Monday, November 25, 2013

Conversations, What a Difference Some Words Make


 Barbara: Hi Jane, How are you? You look a little sad, Is everything alright?

Jane: Oh, it's my fibromyalgia, it's acting up.

Barbara:  I'm so sorry, my mother had fibromyalgia and I know it is painful. Is there anything I can do?
Jane: No, I don't think so. Sometimes it so painful, it's hard to function.

Jane: Barbara thank you for your concern, Sometimes just talking about it with someone who cares, makes it easier to bear.

This dialog could be repeated over and over again, with different people, with different personal physical complaints.

Jane could have had an accident and broke a bone, or just been to the doctor and found out she is diabetic or has a malignant tumor. This conversation is repeated over and over. It wouldn't matter if Barbara was the Principle of the school where Jane work.  If that were case Barbara would have said something like: Please remember Jane you have sick leave, please use them whenever it's necessary. And above all don't worry about your job.


Dave: John, how are you? you look a little down.

John:  Yes, I am having trouble with the deep crater in my mind.

Dave:  I am so sorry. Have you been to the doctor? I understand that medication can help.  Is it MMD? I think that means Major Depressive Disorder.

John: Yes it is,  And you know, it hasn't been too long ago, that if you had asked about how I felt, I would have said that I was Depressed, or maybe say nothing, because, I didn't know of a way to express what I was going through. The normal response to telling someone that you were depressed was, "Ok! you'll get over it. I always do." Or the boss might say: "Come on, show some backbone, Pull yourself up by your bootstraps. and then with a chuckle, Everyone has to pull their load."

Dave: Yea I know, I might not have said anything, but I would sure think it.

John: It seems a marvel to me that this change in understanding could ever happen. You asked about Medication, I am now going through the phase where different medication is tried. The Doctor said, There is a good number of medications that we know will help, But knowing which combination, is the problem, because MMD is a little different in each person.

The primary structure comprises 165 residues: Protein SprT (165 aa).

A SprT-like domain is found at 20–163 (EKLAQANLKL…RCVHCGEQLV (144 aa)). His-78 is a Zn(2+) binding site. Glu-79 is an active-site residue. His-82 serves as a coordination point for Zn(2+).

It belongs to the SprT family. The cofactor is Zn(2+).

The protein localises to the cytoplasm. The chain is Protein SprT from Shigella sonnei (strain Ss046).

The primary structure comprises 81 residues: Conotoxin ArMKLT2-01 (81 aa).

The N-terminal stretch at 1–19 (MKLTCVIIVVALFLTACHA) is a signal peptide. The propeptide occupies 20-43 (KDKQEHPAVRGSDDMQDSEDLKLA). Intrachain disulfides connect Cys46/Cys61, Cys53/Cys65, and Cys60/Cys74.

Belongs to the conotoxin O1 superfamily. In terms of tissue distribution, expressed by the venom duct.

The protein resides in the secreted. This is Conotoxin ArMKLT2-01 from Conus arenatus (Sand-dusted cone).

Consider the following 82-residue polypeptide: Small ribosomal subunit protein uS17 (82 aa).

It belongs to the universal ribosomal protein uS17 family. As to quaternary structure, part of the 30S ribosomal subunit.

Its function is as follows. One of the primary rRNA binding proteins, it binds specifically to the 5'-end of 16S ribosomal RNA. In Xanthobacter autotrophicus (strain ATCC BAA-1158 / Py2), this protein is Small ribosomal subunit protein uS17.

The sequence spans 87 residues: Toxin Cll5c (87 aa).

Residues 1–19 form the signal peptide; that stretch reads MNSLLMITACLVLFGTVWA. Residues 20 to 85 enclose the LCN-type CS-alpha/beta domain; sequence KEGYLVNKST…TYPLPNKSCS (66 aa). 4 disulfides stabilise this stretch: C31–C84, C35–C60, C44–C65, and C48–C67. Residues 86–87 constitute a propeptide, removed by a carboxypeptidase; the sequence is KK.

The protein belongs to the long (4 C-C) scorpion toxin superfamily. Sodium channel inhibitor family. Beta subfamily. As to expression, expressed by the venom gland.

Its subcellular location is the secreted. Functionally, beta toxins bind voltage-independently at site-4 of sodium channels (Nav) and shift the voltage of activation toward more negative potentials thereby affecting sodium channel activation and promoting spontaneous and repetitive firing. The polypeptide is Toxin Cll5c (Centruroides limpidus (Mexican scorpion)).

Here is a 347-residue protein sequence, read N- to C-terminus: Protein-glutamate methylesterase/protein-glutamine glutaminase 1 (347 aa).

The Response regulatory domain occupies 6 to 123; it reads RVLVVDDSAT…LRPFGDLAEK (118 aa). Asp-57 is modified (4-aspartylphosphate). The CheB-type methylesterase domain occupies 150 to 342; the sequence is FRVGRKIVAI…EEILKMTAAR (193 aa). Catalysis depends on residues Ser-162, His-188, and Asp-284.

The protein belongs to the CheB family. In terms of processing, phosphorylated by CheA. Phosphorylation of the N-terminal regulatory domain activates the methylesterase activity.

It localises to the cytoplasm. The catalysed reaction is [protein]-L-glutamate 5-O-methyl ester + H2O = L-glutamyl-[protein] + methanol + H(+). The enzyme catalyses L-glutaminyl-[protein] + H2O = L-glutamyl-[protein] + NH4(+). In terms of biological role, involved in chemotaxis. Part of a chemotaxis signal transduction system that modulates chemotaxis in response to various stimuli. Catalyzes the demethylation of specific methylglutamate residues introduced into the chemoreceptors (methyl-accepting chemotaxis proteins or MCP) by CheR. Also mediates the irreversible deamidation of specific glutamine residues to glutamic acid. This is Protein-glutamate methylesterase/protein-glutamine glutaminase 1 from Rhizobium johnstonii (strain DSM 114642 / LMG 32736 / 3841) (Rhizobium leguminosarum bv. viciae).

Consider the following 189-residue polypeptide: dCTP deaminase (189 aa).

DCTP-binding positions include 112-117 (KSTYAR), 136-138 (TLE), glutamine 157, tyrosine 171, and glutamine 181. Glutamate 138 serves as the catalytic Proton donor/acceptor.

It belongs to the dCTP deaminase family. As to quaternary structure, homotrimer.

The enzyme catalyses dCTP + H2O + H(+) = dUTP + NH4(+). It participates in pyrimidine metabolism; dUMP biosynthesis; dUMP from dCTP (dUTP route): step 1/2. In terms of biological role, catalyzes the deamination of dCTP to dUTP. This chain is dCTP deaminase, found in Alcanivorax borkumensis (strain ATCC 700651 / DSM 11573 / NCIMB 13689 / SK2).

So I try a pill to see if it makes any difference in how I feel. If it doesn't I stop taking that pill and try a different kind. It's kind of a guessing came. Trying different pill combinations until the right one is found combination is found.

Dave: That sounds like it might take some time.

John: Yes it does. I have a friend who has had MMD for 14 years. He said the finding of the right combination started in 1999 until just recently, here in 2013.

Dave: Gemanetly, how did he survive? You mean finding the right pills might take years until you are better?  Do the doctors know what causes MMD?

John: Yes, there can be several causes. He says that mine is  a chemical problem in the brain.

Dave: Chemical, I would have never thought, Can you explain it to me?

John: Yes I probably could but I think I'll let you read about it on this card that I carry.

At the most basic level, nobody really knows what causes depression. The dominant theory is that it is a result of low levels of certain neurotransmitters (messenger chemicals that carry signals from one nerve cell to the next) in the brain. This is called the 'monoamine theory' of depression — monoamines being the group of chemicals that these neurotransmitters belong to. The neurotransmitters thought to be involved are serotonin (which helps regulate emotion, sleep and appetite), noradrenaline (which is linked to arousal and alertness), and dopamine (which is associated with pleasure and reward). People with depression are known to have lower brain levels of these chemicals, and drugs that elevate them can help lift mood.
 So the theory makes sense. But it is not known for sure whether monoamines are the primary cause of depression, or whether other factors are causing both the lowered neurotransmitter levels and the depression.   William Styron

John: I had to read it twice and really concentrate before I understood it.  That is really interesting, I had no idea.  So it's something like the pancreas not working correctly and causing Diabetes. My Uncle is a diabetic, and they explained about the pancreas.

John: There are other problems caused by misunderstanding my problem. The world just used the word Depression. It causes a lot of problems because doesn't spell it out. To most depression means, a down day. You know like, coming home and finding a letter from the IRS.

Dave: Yea that would depress anyone.

John: Well, that kind of Depression is not MDD. It's the type that you get over.

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